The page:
Decorated Characters from Punch
Last week I spent an afternoon of research at the St. Bride Library in London. The library holds the largest collection of type specimens in the world and is based on Fleet Street, which was historically home of the British national newspapers and their in-house printing works.
I was looking for a variety of specimens but specifically decorated capitals originating from London, and more precisely, to look at the Kelmscott Chaucer, printed by William Morris, (which contains in excess of 400 single-colour illuminated initials) and the decorated alphabets of typefounder, John Louis Pouchée.
More pictures from my visit to follow, but first I wanted to share some Victorian initials drawn for Punch magazine in the 19th Century.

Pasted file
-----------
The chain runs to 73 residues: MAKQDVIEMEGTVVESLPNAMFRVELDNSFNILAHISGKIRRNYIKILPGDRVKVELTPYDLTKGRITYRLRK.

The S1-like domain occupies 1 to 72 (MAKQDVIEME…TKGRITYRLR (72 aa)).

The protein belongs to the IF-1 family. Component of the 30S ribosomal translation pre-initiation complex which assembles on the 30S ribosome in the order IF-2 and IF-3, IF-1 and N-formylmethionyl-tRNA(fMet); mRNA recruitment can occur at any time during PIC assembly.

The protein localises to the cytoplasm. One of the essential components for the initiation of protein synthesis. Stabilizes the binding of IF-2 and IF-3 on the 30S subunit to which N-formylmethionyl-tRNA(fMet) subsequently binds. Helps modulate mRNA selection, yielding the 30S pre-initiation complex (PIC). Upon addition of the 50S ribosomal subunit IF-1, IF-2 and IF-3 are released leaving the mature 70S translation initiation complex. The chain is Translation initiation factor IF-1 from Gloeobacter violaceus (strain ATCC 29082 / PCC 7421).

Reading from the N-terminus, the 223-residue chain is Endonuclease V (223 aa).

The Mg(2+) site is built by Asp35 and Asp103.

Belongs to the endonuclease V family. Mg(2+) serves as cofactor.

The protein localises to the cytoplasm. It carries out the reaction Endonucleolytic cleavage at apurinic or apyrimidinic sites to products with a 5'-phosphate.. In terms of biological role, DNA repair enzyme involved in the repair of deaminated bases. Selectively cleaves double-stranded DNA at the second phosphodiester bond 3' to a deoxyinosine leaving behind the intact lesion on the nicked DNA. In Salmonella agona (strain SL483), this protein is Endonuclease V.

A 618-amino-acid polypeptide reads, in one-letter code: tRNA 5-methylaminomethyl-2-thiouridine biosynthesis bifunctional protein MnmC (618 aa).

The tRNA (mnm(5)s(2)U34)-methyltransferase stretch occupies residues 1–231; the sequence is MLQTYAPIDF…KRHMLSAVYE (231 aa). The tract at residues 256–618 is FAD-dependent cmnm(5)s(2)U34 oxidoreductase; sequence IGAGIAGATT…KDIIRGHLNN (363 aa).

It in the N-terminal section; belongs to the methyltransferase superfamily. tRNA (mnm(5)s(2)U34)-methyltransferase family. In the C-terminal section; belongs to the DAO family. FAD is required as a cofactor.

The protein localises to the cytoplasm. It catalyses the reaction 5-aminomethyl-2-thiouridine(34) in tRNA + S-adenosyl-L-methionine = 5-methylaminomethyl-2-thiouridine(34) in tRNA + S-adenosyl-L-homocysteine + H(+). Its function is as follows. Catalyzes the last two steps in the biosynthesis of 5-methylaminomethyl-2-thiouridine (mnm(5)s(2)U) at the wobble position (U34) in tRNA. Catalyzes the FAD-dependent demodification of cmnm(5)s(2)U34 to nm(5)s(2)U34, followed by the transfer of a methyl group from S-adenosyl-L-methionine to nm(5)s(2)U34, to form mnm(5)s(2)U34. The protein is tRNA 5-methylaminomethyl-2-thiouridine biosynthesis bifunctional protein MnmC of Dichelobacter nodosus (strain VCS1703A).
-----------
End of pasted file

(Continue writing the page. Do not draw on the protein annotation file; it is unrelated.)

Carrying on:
Punch, magazine of humour and satire, ran from 1841-2002. A very British institution renowned internationally for its wit and irreverence, it introduced the term ’ Cartoon ’ as we know it today and published the works of great comic writers and poets. Its political and social cartoons swayed governments, capturing life in detail from the 19th and 20th centuries. The finest cartoonists appeared in Punch—legends like Tenniel, Du Maurier, Shepard, Pont, Illingworth, Fougasse, R.S. Sherriffs, Trog and Searle.
I was shown the book Fanciful Victorian Initials, Edited by Carol Belanger Grafton, containing over 1000 initials, each drawn to accompany a particular article. Almost all feature a character and all are now out of copyright. There are some very elaborate designs. I’ve mocked up my favourite above with some dummy text to show it in context.